As you can see there is a steady incline in dividend income up until July of 2016, this seems to be where the growth slowed down quite significantly especially in YOY growth. There is a good explanation for this, last year in April I sold close to $20k worth of stocks (on top of money that I was already making for several months after) to contract the move of my home. So, from April 2016 up until January 2017 I hadn’t really put any fresh capital or time into my principle dividend income investment fund. Throughout much of this time I didn’t really pay close attention to the markets, occasionally I would look at my portfolio and see how much its changed. This past year the Dividend Growth Investing model really worked out well, on top of that I am now a mortgage free home owner!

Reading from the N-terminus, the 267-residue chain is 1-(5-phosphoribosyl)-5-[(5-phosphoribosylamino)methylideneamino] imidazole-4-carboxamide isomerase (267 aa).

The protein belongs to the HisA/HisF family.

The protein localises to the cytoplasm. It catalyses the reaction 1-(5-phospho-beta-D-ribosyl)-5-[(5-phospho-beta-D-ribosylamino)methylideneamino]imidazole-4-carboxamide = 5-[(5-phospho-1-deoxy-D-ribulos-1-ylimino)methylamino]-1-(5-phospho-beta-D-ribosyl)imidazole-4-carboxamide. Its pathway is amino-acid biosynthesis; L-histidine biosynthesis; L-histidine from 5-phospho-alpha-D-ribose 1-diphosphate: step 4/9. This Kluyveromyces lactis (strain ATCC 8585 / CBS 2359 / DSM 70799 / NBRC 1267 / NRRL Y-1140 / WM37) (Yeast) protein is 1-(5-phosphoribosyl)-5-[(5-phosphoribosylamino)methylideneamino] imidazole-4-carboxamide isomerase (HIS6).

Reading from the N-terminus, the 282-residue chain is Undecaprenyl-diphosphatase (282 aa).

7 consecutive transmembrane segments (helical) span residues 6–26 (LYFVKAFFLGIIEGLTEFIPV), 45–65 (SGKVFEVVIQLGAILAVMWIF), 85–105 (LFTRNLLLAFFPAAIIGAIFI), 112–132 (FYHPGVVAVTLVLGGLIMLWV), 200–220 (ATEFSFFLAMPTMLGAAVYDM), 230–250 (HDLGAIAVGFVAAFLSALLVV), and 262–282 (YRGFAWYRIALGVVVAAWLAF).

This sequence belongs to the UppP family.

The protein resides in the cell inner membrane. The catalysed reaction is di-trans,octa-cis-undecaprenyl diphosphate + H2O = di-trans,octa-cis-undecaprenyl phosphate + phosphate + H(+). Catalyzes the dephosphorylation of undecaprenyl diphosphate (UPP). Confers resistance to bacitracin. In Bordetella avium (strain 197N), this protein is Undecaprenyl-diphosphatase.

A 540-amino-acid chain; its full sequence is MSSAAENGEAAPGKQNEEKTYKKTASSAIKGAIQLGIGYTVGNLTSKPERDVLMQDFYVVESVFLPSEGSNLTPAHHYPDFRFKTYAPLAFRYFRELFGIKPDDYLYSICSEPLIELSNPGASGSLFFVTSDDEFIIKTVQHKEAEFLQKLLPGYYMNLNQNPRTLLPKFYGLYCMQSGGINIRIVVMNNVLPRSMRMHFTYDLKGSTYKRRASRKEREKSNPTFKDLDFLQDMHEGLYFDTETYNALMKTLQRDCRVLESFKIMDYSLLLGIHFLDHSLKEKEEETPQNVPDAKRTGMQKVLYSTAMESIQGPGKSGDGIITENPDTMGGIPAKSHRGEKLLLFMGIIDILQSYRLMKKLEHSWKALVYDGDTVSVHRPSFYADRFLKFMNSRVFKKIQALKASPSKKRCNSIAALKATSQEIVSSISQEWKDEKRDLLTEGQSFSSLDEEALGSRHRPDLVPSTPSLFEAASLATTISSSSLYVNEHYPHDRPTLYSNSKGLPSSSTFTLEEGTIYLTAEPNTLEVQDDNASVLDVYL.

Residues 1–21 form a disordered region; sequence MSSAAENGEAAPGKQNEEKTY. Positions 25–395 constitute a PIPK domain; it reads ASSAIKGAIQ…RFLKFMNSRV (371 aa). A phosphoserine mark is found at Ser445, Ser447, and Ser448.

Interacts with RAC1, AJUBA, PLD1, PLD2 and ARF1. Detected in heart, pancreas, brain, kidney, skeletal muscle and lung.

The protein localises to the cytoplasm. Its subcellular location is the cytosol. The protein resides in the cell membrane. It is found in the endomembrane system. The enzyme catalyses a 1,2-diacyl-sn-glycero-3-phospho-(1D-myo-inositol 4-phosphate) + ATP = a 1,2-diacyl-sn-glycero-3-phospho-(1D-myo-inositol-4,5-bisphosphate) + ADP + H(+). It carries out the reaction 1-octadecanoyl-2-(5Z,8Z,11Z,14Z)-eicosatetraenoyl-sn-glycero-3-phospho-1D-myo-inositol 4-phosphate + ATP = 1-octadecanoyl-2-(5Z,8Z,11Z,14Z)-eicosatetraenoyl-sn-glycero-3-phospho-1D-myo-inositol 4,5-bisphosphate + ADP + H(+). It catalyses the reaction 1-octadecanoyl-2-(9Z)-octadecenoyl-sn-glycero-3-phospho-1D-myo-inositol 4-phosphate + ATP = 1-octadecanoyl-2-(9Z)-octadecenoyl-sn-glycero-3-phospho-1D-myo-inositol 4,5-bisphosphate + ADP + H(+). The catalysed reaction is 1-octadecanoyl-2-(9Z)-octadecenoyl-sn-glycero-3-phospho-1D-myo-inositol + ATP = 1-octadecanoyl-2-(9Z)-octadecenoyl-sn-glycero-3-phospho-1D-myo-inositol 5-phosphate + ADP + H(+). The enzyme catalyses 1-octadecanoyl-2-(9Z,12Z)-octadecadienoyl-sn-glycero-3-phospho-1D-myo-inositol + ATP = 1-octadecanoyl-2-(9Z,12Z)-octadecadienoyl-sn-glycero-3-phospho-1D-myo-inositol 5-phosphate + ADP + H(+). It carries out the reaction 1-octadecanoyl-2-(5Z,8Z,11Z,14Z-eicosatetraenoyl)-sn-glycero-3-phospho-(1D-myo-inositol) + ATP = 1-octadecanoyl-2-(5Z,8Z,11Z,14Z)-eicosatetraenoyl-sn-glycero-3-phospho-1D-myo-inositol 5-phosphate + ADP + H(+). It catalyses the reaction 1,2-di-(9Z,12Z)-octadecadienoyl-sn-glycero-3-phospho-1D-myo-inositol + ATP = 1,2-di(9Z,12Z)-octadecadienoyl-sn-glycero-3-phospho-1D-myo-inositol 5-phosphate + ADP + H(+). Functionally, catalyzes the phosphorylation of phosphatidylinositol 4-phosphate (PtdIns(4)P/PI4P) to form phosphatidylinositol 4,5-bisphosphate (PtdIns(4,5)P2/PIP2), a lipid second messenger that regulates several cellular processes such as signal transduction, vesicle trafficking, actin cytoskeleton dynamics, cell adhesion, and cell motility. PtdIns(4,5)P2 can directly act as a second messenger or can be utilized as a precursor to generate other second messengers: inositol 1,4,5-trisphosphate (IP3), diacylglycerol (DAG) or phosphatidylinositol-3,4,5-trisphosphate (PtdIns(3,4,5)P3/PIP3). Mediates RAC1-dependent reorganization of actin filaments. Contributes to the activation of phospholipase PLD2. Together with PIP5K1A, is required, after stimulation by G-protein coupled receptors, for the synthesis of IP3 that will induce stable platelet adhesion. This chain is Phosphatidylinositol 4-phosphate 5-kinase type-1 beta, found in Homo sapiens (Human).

Having an asset like a home offers another sense of safety that dividend growth stocks simply do not offer and that’s something I took for granted when I was renting, which is security. The reason why I decided to contract this move was because I had nowhere else to go when I was informed my home I was renting got sold, on top of that I am immune from landlords increasing price of rent. Ultimately, I had to make a slight compromise in my dividend growth for security.
Moving forward I predict 2017 will be a solid year in terms of gaining more momentum with growing my dividend income. While I have concurred some debt this past year (roughly $45k) I am hoping to make some financial leaps and gains because I no longer pay rent and I have a roommate who adds an additional $500 a month to my passive income stream.